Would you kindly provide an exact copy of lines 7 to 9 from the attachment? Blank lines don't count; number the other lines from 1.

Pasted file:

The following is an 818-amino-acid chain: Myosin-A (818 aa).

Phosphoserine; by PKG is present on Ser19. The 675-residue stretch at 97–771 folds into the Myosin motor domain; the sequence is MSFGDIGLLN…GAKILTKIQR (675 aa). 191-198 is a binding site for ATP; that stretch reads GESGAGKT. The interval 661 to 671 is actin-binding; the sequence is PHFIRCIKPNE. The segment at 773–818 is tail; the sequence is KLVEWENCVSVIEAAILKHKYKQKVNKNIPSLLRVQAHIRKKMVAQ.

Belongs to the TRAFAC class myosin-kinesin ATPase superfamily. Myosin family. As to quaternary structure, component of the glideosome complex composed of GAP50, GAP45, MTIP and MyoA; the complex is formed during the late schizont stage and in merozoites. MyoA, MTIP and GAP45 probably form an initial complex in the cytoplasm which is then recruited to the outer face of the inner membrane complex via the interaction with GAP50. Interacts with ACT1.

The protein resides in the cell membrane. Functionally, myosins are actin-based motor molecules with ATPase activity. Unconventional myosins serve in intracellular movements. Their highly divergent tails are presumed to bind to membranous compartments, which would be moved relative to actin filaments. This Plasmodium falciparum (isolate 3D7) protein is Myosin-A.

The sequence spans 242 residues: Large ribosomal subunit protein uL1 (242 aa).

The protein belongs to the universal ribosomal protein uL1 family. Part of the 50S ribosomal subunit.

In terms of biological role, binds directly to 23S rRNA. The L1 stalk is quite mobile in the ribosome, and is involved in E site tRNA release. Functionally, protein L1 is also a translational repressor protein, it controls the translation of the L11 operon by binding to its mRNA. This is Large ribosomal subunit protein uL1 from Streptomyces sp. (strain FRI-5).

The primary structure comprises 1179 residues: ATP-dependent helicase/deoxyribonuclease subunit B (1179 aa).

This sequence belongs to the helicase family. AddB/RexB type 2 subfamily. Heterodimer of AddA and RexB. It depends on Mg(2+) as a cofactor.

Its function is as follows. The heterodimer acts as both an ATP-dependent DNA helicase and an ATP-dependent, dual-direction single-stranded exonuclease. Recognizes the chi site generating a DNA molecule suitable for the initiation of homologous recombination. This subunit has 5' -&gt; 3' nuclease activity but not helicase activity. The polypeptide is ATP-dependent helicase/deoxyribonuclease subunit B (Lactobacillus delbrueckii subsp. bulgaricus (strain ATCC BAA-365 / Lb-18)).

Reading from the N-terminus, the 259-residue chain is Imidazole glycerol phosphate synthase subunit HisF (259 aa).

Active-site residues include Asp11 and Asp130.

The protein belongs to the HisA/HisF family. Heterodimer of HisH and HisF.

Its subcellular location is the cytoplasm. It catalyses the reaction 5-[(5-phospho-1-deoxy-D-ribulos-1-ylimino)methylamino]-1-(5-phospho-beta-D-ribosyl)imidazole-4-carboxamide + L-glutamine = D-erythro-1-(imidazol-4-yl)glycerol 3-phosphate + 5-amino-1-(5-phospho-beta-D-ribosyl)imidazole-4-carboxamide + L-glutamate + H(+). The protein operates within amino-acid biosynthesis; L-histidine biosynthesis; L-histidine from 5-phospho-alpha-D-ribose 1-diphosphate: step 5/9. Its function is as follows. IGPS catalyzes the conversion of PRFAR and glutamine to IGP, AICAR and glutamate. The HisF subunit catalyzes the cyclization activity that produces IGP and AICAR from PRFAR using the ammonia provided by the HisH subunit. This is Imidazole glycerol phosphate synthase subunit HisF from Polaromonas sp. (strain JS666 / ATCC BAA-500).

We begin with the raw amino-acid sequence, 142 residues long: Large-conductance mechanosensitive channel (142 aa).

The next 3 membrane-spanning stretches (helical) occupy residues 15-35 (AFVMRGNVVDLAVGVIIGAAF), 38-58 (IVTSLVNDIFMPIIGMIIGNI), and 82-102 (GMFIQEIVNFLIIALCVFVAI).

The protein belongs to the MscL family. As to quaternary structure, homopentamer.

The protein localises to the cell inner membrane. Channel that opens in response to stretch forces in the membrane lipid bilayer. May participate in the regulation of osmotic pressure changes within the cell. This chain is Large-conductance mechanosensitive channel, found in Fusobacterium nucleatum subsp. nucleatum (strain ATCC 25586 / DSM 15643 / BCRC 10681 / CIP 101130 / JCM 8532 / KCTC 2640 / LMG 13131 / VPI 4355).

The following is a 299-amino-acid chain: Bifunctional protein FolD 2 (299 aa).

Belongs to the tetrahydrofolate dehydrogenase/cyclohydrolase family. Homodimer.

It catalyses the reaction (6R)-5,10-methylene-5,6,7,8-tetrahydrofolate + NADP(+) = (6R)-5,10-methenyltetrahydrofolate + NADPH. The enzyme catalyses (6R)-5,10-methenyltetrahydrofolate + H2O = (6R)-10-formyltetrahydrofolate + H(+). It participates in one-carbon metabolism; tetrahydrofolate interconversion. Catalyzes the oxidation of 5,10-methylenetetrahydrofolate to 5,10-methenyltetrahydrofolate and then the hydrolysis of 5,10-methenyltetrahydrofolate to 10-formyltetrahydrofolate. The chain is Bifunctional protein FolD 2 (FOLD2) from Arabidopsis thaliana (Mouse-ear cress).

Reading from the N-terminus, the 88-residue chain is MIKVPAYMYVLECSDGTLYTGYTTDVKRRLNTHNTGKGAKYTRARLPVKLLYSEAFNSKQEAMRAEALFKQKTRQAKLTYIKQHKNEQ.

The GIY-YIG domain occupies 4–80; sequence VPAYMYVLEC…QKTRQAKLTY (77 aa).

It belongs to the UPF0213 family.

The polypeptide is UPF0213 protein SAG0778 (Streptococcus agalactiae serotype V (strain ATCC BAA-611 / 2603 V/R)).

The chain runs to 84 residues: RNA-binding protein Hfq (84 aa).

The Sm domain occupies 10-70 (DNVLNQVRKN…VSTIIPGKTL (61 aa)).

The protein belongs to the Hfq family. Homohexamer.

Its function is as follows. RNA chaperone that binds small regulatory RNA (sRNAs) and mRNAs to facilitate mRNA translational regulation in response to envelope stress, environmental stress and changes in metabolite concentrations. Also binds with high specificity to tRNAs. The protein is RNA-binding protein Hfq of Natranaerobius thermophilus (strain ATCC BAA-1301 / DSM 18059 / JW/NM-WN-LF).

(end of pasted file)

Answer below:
In terms of biological role, binds directly to 23S rRNA. The L1 stalk is quite mobile in the ribosome, and is involved in E site tRNA release. Functionally, protein L1 is also a translational repressor protein, it controls the translation of the L11 operon by binding to its mRNA. This is Large ribosomal subunit protein uL1 from Streptomyces sp. (strain FRI-5).

The primary structure comprises 1179 residues: ATP-dependent helicase/deoxyribonuclease subunit B (1179 aa).

This sequence belongs to the helicase family. AddB/RexB type 2 subfamily. Heterodimer of AddA and RexB. It depends on Mg(2+) as a cofactor.